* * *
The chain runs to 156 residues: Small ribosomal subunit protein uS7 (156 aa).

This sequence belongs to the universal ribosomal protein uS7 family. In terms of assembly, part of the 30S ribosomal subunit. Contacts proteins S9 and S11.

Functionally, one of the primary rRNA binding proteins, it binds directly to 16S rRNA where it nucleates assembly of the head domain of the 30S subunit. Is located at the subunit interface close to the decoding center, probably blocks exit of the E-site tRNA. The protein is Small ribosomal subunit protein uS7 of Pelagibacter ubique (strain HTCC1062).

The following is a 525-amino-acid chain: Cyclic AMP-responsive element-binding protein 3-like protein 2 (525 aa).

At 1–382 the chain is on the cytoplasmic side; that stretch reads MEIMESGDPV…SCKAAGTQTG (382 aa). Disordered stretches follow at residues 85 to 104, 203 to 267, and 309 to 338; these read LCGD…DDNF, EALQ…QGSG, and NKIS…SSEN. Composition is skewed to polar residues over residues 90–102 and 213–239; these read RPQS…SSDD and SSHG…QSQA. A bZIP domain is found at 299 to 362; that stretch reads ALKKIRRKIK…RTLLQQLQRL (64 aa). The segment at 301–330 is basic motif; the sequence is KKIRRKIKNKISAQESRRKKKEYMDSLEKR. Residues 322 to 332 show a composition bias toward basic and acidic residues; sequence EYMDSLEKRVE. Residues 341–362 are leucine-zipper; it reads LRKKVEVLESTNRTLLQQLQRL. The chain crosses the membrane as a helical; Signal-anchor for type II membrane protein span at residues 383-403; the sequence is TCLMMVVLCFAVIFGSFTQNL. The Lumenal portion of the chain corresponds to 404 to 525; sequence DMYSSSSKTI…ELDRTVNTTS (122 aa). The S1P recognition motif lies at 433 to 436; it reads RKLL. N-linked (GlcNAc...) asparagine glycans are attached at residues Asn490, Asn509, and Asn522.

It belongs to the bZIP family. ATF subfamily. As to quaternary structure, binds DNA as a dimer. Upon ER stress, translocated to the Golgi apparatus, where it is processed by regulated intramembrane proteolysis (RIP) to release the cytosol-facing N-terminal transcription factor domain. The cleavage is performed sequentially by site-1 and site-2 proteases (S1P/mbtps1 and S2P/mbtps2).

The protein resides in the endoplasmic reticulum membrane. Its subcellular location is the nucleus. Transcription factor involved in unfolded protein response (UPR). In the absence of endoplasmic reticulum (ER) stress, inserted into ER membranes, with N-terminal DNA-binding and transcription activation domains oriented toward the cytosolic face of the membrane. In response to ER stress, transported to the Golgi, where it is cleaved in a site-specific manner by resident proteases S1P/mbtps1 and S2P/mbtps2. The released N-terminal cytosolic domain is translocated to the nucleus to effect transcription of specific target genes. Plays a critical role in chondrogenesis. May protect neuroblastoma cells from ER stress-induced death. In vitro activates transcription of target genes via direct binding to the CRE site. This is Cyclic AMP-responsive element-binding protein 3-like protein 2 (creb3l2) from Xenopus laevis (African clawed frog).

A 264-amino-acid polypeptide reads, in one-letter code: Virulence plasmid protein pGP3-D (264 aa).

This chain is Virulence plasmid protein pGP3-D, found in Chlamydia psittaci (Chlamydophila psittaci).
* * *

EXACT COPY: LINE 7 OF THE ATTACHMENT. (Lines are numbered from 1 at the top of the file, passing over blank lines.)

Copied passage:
The protein resides in the endoplasmic reticulum membrane. Its subcellular location is the nucleus. Transcription factor involved in unfolded protein response (UPR). In the absence of endoplasmic reticulum (ER) stress, inserted into ER membranes, with N-terminal DNA-binding and transcription activation domains oriented toward the cytosolic face of the membrane. In response to ER stress, transported to the Golgi, where it is cleaved in a site-specific manner by resident proteases S1P/mbtps1 and S2P/mbtps2. The released N-terminal cytosolic domain is translocated to the nucleus to effect transcription of specific target genes. Plays a critical role in chondrogenesis. May protect neuroblastoma cells from ER stress-induced death. In vitro activates transcription of target genes via direct binding to the CRE site. This is Cyclic AMP-responsive element-binding protein 3-like protein 2 (creb3l2) from Xenopus laevis (African clawed frog).